Seeking an outlet for a freedom of expression and being, Hedda wants to have control and power over others, which eventually leads her to commit suicide. Her desire to control others is reflected in her manipulative actions towards her guests. For instance, Hedda ignores Mrs. Elvsted’s desire to go home and “drags Mrs. Elvsted, almost by force, [back to the room]” (272). When Mrs. Elvsted is “about to sit down beside [Lovborg]” (267), Hedda exclaims, “No, no, Thea dear! Not there!” because she “want[s] to be in the middle” (267). By sitting between Mrs. Elvsted and Lovborg, Hedda is able to participate vicariously in their relationship. In fact, in front of Mrs. Elvsted, who has “rehabilitated” (241) Lovborg, Hedda dares Lovborg to drink a glass of punch and recommends him to go to Brack’s drinking party. It is indeed her desire “to have power over a human being” (272) that prompts her to do so. Unfortunately for Hedda, Lovborg acknowledges Mrs. Elvsted’s influence over him, telling Hedda that he has lost the “courage and daring for life” because Mrs. Elvsted has “broken in [him]” (286). Trying to “have a man’s fate in her hands” (287) as Mrs. Elvsted does, Hedda burns Lovborg and Mrs. Elvsted’s manuscript and gives Lovborg her pistol, suggesting he commit suicide “beautifully” (288). This pistol that Hedda possesses is itself symbolic. As guns are used by soldiers, the pistol represents social and institutional powers. As it belonged to General Gabler, it embodies aristocratic values. Guns are also phallic, symbolizing male power. After Brack reminds Hedda that she will soon have a scandal because Lovborg is found dead with her pistol, Hedda realizes that she is trapped. With “her head sinking”, Hedda says, “… I’m in your power. Tied to your will and desire” (302). As she “can’t bear the thought” (302) of losing power to another human being, not to mention being unable to have control over one, Hedda commits suicide. Symbolized by the use of a pistol, Hedda finally dies under repressive middle class values that conflict with her inherited aristocratic values as the daughter of General Gabler.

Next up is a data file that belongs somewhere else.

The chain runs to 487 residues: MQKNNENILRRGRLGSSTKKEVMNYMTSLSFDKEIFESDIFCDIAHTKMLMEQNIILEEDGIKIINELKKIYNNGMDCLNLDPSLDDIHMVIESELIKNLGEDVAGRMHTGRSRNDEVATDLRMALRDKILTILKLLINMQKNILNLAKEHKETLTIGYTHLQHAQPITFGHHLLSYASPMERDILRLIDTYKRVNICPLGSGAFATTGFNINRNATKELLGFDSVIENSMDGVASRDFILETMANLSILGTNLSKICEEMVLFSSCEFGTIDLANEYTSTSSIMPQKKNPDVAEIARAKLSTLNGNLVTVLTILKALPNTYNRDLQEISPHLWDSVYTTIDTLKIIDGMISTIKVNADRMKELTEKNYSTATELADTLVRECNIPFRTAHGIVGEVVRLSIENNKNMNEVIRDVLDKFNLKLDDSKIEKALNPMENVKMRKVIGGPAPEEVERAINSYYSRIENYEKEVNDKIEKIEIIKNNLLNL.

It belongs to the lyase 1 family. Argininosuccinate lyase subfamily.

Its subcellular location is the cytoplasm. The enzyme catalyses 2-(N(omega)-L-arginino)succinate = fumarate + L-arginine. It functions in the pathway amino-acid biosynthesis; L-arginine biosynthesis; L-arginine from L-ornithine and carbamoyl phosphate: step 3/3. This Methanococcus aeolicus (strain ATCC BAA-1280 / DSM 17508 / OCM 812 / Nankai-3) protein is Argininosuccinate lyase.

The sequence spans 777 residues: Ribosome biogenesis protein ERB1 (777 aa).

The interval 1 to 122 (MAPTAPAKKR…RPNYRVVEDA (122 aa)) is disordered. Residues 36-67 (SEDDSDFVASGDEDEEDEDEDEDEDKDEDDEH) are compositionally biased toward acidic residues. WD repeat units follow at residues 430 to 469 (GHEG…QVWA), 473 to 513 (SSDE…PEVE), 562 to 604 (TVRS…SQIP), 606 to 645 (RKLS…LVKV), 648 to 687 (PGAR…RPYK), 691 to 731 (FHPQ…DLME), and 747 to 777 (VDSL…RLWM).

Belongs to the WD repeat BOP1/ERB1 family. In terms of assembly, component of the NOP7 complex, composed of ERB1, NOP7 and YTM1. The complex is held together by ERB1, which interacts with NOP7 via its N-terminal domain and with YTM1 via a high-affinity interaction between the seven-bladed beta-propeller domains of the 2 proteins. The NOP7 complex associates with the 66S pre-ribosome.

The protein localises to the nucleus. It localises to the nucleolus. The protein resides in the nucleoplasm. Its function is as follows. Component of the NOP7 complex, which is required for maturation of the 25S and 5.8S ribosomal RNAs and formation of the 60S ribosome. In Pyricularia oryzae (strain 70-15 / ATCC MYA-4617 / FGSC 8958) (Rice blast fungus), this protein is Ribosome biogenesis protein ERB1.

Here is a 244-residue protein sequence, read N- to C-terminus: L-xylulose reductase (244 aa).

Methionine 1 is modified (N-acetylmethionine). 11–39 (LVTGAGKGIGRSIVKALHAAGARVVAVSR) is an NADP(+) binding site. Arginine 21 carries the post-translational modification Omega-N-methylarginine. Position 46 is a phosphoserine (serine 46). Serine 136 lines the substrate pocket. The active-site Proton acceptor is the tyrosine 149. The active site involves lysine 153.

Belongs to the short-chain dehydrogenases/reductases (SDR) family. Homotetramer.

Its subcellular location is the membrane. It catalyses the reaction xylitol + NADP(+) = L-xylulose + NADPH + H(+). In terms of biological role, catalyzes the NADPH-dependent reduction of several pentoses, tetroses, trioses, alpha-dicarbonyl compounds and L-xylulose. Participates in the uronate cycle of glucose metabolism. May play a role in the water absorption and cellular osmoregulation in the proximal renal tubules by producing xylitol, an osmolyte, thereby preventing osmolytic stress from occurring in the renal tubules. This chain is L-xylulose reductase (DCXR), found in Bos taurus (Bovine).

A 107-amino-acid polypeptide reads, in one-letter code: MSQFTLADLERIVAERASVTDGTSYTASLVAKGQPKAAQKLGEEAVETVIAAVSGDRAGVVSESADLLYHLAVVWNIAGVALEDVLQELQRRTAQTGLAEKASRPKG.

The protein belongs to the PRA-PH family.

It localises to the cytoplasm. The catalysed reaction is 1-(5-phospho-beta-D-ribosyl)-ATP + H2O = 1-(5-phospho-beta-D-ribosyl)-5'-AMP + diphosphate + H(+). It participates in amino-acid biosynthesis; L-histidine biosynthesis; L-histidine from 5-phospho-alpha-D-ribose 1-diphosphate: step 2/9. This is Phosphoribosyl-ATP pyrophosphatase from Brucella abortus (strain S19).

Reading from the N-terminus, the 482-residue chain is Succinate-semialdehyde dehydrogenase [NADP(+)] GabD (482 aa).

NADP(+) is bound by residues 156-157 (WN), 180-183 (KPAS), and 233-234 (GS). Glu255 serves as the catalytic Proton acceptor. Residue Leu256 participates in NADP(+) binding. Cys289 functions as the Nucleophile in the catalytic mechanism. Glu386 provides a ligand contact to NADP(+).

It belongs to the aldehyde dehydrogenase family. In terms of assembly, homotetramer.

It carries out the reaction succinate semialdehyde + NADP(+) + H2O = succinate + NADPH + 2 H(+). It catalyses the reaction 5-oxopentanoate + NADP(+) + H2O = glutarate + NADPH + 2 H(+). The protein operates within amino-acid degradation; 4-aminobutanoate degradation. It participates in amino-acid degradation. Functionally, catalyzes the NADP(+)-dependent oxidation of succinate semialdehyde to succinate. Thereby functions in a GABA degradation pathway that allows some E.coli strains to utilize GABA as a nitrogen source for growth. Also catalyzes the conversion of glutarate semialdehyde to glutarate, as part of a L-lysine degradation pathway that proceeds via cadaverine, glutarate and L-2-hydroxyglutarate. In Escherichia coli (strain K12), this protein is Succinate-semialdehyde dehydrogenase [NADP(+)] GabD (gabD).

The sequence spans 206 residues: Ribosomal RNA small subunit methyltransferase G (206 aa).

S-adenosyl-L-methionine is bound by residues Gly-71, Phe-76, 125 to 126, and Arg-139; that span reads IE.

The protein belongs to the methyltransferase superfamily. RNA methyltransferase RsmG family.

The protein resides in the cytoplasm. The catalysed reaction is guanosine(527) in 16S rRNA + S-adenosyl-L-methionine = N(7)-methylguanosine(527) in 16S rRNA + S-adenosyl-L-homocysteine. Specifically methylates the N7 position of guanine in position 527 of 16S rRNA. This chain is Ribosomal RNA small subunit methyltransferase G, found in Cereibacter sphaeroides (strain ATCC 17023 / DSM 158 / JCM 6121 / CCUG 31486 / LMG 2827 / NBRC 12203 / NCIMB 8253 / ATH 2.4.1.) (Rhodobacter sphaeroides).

Miss Julie’s and Hedda Gabler’s suicides are triggered by opposite forces: whereas Miss Julie’s suicide is the result of her inability to control herself accordingly to social expectations, Hedda Gabler kills herself because she internalizes repressive social values. While Miss Julie’s “playing with fire” (Strindberg 14) contributes to her loss of control over Jean, Hedda Gabler’s “boring [herself] to death” (Ibsen 257) brings about her desire to control others. Nonetheless, both situations ultimately make “life so miserable [and] utterly ludicrous” (Ibsen 256) that committing suicide is perhaps the only alternative.


In English, “I am only a man”.

Strindberg, August. “Natrualism.” Introduction. Miss Julie. London, United Kingdom: Nick Hern Books, 1995. viii-x.